So I'm standing next to a woman in Belgravia Books (it's much friendlier and less posh than it sounds, and a tippety-top-class independent bookseller, to boot), and she's clutching this book, Virginia Woolf's Garden, to her chest.
I can see on her face that she's not going to be able to put it back down. She really, really wants to buy it – so much so that she starts to tell me about all the different people she could buy it for.
I find it's a bad sign when someone starts justifying buying something on the basis that there are various people for whom it would do. Not, in this case, because I'm worried that the book won't have a broad-enough appeal, but because that someone is looking at me with a bedazzled expression, as if I might somehow be able to offer some words of wisdom to help her not shell out the full price here in the bookshop tonight. Of course when you see a book like this, a 30-quid beauty, all the warning lights go on. You have to have the little chat with yourself, where you know it's morally wrong to go home and order it online – though on the other hand, it'd be at least a tenner cheaper.
But seriously, what are we doing in Belgravia Books, slightly pleasantly doused in alcohol (it's the night of a book launch, so wine and mince pies are being downed in not-quite-equal measure), if not to impulse-buy expensive presents which could be for various people, but which turn out (rather conveniently) actually to be for ourselves?
So when she holds up the book to me, and looks me in the eye for help, I find I can say only: "Buy it." That's the extent of my helpful advice. Good, isn't it? Well, I think so, because the undeniable fact is that, for me, Virginia Woolf's Garden is about as good as gardening books get, as it manages to completely capture the atmosphere of Monk's House.
Now at this point, you may be whispering, "Monk's House?" to yourself with a quizzical air, unless you are the kind of person who sleeps with Hermione Lee's spectacular 1996 biog of Virginia Woolf under their pillow. Charleston, yes, Hogarth House in Richmond (from where Virginia and Leonard ran their famous press), yes, but Monk's House? As far as "Houses of Virginia Woolf" go, you might well be looking at a Pointless answer. It turns out that this fairly fairy sized dwelling, down a side-lane in the village of Rodmell in Sussex, was the last place Woolf lived – it was from here that she set off across the fields to fill her pockets with stones and drown herself in the nearby River Ouse.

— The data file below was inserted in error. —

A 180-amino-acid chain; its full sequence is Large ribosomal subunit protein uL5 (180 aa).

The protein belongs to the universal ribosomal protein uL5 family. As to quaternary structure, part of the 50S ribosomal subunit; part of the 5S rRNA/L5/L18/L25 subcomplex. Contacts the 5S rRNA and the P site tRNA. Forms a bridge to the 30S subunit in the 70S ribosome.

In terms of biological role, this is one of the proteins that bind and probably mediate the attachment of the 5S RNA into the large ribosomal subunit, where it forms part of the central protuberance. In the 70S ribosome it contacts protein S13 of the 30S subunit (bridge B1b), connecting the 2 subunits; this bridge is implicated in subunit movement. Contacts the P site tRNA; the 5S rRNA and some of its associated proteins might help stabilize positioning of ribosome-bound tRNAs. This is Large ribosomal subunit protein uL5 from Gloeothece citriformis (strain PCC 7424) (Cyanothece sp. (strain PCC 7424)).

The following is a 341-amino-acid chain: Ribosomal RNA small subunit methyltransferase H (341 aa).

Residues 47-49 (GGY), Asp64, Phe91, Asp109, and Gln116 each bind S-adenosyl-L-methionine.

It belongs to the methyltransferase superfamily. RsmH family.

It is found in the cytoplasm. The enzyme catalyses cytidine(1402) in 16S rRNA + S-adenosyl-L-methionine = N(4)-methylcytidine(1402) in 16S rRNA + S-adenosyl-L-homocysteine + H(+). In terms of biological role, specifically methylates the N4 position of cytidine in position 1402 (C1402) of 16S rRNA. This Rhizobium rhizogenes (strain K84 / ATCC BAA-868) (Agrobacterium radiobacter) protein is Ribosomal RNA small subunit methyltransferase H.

The Woolfs moved here in 1919, specifically for the "shape and fertility and wildness of the garden", and Virginia set up a writing-room in among the trees of the orchard. And as she wrote, her husband's flowers "seemed to grow larger for him than for anyone else". The atmosphere in the house and garden is quite extraordinary, as if the inhabitants had just stepped out to pick redcurrants for supper – and, in fact, the author, Caroline Zoob, should know, because she moved into Monk's House as a National Trust tenant in 2000, and stayed for the whole decade.
Zoob's admirably passionate approach to the house and garden as an artistic whole has produced an extraordinary book, full of quiet images that exactly capture the beauty of the place. Here is the parlour, geraniums on the windowsill; there is the magnolia tree coming into flower. So now you know what I'm going to say, don't you? And I'm not even a tiny bit drunk. Buy it!
'Virginia Woolf's Garden', by Caroline Zoob, is published by Jacqui Small, priced £30
Four more: Gardening books too good to leave the shop without
'Gardening in Miniature'
For anyone who ever entered the "garden in a baking tray" category at a local show, this book of tiny living worlds is absolutely mind-blowing. (£12.99, Timber)
'Beatrix Potter's Gardening Life'
The creator of Mrs Tiggywinkle in hort mode; Potter's classic watercolours are set alongside her life story. A real charmer. (£16.99, Timber)
'The Gardens of Venice and the Veneto'
Includes beauties from Vincenza to Padua, but the very few from Venice itself must be seen to be believed. Delicious. (Frances Lincoln, £35)
'Dear Friend and Gardener'
Christopher Lloyd and Beth Chatto take friendship missives to another level, with good bits about kedgeree along with the gardening. (Frances Lincoln, £20)